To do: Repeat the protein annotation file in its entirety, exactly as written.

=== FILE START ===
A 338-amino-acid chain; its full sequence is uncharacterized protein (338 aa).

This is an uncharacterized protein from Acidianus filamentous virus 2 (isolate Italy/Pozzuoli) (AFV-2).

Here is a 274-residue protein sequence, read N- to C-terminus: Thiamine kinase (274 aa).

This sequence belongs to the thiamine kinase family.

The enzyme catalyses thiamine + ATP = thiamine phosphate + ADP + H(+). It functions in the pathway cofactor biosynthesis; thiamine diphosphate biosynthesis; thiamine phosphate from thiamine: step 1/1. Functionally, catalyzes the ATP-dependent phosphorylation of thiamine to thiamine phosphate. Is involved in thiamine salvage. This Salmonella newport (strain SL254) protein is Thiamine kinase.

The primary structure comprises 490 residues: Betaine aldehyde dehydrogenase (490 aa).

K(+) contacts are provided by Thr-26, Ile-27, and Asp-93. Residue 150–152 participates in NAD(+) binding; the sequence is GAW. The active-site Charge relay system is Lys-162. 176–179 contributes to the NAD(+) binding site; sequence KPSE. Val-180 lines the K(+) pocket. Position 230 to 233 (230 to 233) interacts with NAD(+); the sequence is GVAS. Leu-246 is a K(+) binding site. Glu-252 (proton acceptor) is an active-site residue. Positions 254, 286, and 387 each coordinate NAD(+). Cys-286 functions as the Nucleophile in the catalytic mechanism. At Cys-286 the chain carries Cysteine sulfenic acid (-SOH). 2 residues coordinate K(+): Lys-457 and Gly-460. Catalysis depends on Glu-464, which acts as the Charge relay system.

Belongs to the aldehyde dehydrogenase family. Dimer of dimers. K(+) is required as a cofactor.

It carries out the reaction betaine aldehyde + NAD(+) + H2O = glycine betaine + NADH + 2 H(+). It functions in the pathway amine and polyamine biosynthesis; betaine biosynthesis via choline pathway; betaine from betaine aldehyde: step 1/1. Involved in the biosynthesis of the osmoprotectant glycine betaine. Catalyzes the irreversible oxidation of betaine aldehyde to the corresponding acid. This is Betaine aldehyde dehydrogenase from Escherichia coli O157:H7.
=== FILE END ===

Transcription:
A 338-amino-acid chain; its full sequence is uncharacterized protein (338 aa).

This is an uncharacterized protein from Acidianus filamentous virus 2 (isolate Italy/Pozzuoli) (AFV-2).

Here is a 274-residue protein sequence, read N- to C-terminus: Thiamine kinase (274 aa).

This sequence belongs to the thiamine kinase family.

The enzyme catalyses thiamine + ATP = thiamine phosphate + ADP + H(+). It functions in the pathway cofactor biosynthesis; thiamine diphosphate biosynthesis; thiamine phosphate from thiamine: step 1/1. Functionally, catalyzes the ATP-dependent phosphorylation of thiamine to thiamine phosphate. Is involved in thiamine salvage. This Salmonella newport (strain SL254) protein is Thiamine kinase.

The primary structure comprises 490 residues: Betaine aldehyde dehydrogenase (490 aa).

K(+) contacts are provided by Thr-26, Ile-27, and Asp-93. Residue 150–152 participates in NAD(+) binding; the sequence is GAW. The active-site Charge relay system is Lys-162. 176–179 contributes to the NAD(+) binding site; sequence KPSE. Val-180 lines the K(+) pocket. Position 230 to 233 (230 to 233) interacts with NAD(+); the sequence is GVAS. Leu-246 is a K(+) binding site. Glu-252 (proton acceptor) is an active-site residue. Positions 254, 286, and 387 each coordinate NAD(+). Cys-286 functions as the Nucleophile in the catalytic mechanism. At Cys-286 the chain carries Cysteine sulfenic acid (-SOH). 2 residues coordinate K(+): Lys-457 and Gly-460. Catalysis depends on Glu-464, which acts as the Charge relay system.

Belongs to the aldehyde dehydrogenase family. Dimer of dimers. K(+) is required as a cofactor.

It carries out the reaction betaine aldehyde + NAD(+) + H2O = glycine betaine + NADH + 2 H(+). It functions in the pathway amine and polyamine biosynthesis; betaine biosynthesis via choline pathway; betaine from betaine aldehyde: step 1/1. Involved in the biosynthesis of the osmoprotectant glycine betaine. Catalyzes the irreversible oxidation of betaine aldehyde to the corresponding acid. This is Betaine aldehyde dehydrogenase from Escherichia coli O157:H7.